PROVIDENCE, R.I. (WPRI) — Jeffrey Gavlik uses wood pellets to heat his Harrisville, Rhode Island home. When he saw The Wilsonville Power Company advertising a good deal a few months ago, he jumped on it.
“The price at $225 a ton was the lowest anywhere around, so we went and purchased eight tons,” said Gavlik, who paid in full with a check for $1,860.
The check was cashed in September, and the Connecticut-based company delivered one ton of wood pellets in October.
“They said the rest would follow,” explained Gavlik. “Well, every time I called, I never got connected with anybody. Then I went there and there was nobody there.”
Target 12 reviewed court records and discovered the owner of the company, Alan Meisler, filed for Chapter 7 bankruptcy late last month. When we went to the address for his business in North Grosvernordale, Connecticut, there was no sign of it, and Meisler’s phone numbers have all been disconnected.
“That was our whole heating for the winter,” said Gavlik. “We thought we were all set and now we’re not.”
Gavlik is one of 109 customers who have filed a complaint against The Wilsonville Power Company with the Connecticut Attorney General’s office.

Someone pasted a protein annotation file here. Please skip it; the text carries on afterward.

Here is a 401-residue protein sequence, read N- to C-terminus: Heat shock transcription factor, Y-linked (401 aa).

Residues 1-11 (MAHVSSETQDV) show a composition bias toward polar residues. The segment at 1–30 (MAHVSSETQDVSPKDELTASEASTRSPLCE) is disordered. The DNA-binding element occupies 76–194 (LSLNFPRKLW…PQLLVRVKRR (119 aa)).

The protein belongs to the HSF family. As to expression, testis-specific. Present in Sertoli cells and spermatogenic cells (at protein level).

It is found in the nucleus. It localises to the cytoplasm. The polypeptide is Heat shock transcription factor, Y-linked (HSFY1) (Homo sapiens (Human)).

“Businesses do go bankrupt,” said Connecticut Attorney General George Jepsen. “There is nothing illegal about going bankrupt. The question is, did they take money from people knowing they were about to file for bankruptcy.”
Jepsen added his office has committed significant resources to this investigation.
“If somebody took money from consumers knowing that the business would be in a position not to deliver the product, there can be personal liability. The question, in the end, is what kind of assets are there to divide up between the affected consumers,” said Jepsen.
Jepsen offered some tips to help consumers protect themselves from similar situations.
“Consumers need to understand that when you’re buying a product for future delivery, you’re relying on the fact that the business is going to be in business, so it’s important to make sure that they’re credit-worthy, particularly if they’re a start-up or a new business,” he said.
Jepsen said it’s also better to pay with your credit card.
“If there’s a failure to deliver a product that you’ve paid for by credit card, you can contest that charge,” he explained.
According to court records, Meisler has filed for bankruptcy two times previously. We tried repeatedly to reach Meisler and his attorney for comment for this story.